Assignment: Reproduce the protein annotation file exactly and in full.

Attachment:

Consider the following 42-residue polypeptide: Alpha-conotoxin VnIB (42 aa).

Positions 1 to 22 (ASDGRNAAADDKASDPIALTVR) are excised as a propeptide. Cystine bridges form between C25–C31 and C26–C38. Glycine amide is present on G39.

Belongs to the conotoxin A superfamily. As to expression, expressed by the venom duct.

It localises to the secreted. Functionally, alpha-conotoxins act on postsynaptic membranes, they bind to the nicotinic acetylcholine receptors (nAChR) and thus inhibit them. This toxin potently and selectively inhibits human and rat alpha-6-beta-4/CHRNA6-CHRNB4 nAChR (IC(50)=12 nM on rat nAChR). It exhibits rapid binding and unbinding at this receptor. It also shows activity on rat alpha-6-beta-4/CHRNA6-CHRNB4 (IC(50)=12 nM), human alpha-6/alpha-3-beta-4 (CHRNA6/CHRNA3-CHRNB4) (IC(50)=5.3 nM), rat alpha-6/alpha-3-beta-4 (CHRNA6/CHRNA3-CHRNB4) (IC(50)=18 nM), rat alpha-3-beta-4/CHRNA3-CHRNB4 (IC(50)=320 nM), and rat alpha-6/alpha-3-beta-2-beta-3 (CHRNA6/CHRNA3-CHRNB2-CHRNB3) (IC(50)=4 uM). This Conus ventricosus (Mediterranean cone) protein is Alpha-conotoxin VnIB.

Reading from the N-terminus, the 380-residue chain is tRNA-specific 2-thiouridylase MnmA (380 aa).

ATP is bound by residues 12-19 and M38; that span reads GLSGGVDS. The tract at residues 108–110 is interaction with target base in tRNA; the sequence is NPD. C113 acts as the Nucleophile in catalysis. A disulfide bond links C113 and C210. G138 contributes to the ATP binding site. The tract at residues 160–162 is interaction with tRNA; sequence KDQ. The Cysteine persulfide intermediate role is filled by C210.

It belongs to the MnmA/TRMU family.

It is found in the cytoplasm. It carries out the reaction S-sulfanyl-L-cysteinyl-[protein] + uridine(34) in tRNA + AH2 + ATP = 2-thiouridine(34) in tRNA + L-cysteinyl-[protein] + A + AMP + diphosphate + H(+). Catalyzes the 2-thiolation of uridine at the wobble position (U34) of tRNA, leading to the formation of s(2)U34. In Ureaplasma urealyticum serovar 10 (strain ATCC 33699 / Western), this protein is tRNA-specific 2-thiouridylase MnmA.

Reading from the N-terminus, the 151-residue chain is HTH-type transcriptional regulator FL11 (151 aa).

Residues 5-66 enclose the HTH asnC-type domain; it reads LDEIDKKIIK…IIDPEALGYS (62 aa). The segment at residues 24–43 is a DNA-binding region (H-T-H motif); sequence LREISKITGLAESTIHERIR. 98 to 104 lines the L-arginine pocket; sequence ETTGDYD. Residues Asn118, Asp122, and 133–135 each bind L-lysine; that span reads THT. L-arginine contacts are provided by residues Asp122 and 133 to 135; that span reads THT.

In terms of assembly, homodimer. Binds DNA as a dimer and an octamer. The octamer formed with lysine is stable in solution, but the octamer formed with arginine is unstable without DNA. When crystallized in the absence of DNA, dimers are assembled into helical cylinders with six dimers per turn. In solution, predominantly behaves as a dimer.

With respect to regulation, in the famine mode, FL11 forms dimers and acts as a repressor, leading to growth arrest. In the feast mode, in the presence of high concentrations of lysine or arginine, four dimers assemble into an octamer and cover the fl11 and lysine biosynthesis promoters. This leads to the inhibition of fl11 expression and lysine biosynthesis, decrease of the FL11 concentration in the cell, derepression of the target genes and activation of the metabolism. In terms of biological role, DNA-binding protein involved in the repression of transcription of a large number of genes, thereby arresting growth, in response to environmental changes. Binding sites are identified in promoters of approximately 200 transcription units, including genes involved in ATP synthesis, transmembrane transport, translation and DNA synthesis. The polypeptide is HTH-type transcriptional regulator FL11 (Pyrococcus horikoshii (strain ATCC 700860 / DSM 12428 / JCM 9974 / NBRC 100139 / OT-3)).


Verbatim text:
Consider the following 42-residue polypeptide: Alpha-conotoxin VnIB (42 aa).

Positions 1 to 22 (ASDGRNAAADDKASDPIALTVR) are excised as a propeptide. Cystine bridges form between C25–C31 and C26–C38. Glycine amide is present on G39.

Belongs to the conotoxin A superfamily. As to expression, expressed by the venom duct.

It localises to the secreted. Functionally, alpha-conotoxins act on postsynaptic membranes, they bind to the nicotinic acetylcholine receptors (nAChR) and thus inhibit them. This toxin potently and selectively inhibits human and rat alpha-6-beta-4/CHRNA6-CHRNB4 nAChR (IC(50)=12 nM on rat nAChR). It exhibits rapid binding and unbinding at this receptor. It also shows activity on rat alpha-6-beta-4/CHRNA6-CHRNB4 (IC(50)=12 nM), human alpha-6/alpha-3-beta-4 (CHRNA6/CHRNA3-CHRNB4) (IC(50)=5.3 nM), rat alpha-6/alpha-3-beta-4 (CHRNA6/CHRNA3-CHRNB4) (IC(50)=18 nM), rat alpha-3-beta-4/CHRNA3-CHRNB4 (IC(50)=320 nM), and rat alpha-6/alpha-3-beta-2-beta-3 (CHRNA6/CHRNA3-CHRNB2-CHRNB3) (IC(50)=4 uM). This Conus ventricosus (Mediterranean cone) protein is Alpha-conotoxin VnIB.

Reading from the N-terminus, the 380-residue chain is tRNA-specific 2-thiouridylase MnmA (380 aa).

ATP is bound by residues 12-19 and M38; that span reads GLSGGVDS. The tract at residues 108–110 is interaction with target base in tRNA; the sequence is NPD. C113 acts as the Nucleophile in catalysis. A disulfide bond links C113 and C210. G138 contributes to the ATP binding site. The tract at residues 160–162 is interaction with tRNA; sequence KDQ. The Cysteine persulfide intermediate role is filled by C210.

It belongs to the MnmA/TRMU family.

It is found in the cytoplasm. It carries out the reaction S-sulfanyl-L-cysteinyl-[protein] + uridine(34) in tRNA + AH2 + ATP = 2-thiouridine(34) in tRNA + L-cysteinyl-[protein] + A + AMP + diphosphate + H(+). Catalyzes the 2-thiolation of uridine at the wobble position (U34) of tRNA, leading to the formation of s(2)U34. In Ureaplasma urealyticum serovar 10 (strain ATCC 33699 / Western), this protein is tRNA-specific 2-thiouridylase MnmA.

Reading from the N-terminus, the 151-residue chain is HTH-type transcriptional regulator FL11 (151 aa).

Residues 5-66 enclose the HTH asnC-type domain; it reads LDEIDKKIIK…IIDPEALGYS (62 aa). The segment at residues 24–43 is a DNA-binding region (H-T-H motif); sequence LREISKITGLAESTIHERIR. 98 to 104 lines the L-arginine pocket; sequence ETTGDYD. Residues Asn118, Asp122, and 133–135 each bind L-lysine; that span reads THT. L-arginine contacts are provided by residues Asp122 and 133 to 135; that span reads THT.

In terms of assembly, homodimer. Binds DNA as a dimer and an octamer. The octamer formed with lysine is stable in solution, but the octamer formed with arginine is unstable without DNA. When crystallized in the absence of DNA, dimers are assembled into helical cylinders with six dimers per turn. In solution, predominantly behaves as a dimer.

With respect to regulation, in the famine mode, FL11 forms dimers and acts as a repressor, leading to growth arrest. In the feast mode, in the presence of high concentrations of lysine or arginine, four dimers assemble into an octamer and cover the fl11 and lysine biosynthesis promoters. This leads to the inhibition of fl11 expression and lysine biosynthesis, decrease of the FL11 concentration in the cell, derepression of the target genes and activation of the metabolism. In terms of biological role, DNA-binding protein involved in the repression of transcription of a large number of genes, thereby arresting growth, in response to environmental changes. Binding sites are identified in promoters of approximately 200 transcription units, including genes involved in ATP synthesis, transmembrane transport, translation and DNA synthesis. The polypeptide is HTH-type transcriptional regulator FL11 (Pyrococcus horikoshii (strain ATCC 700860 / DSM 12428 / JCM 9974 / NBRC 100139 / OT-3)).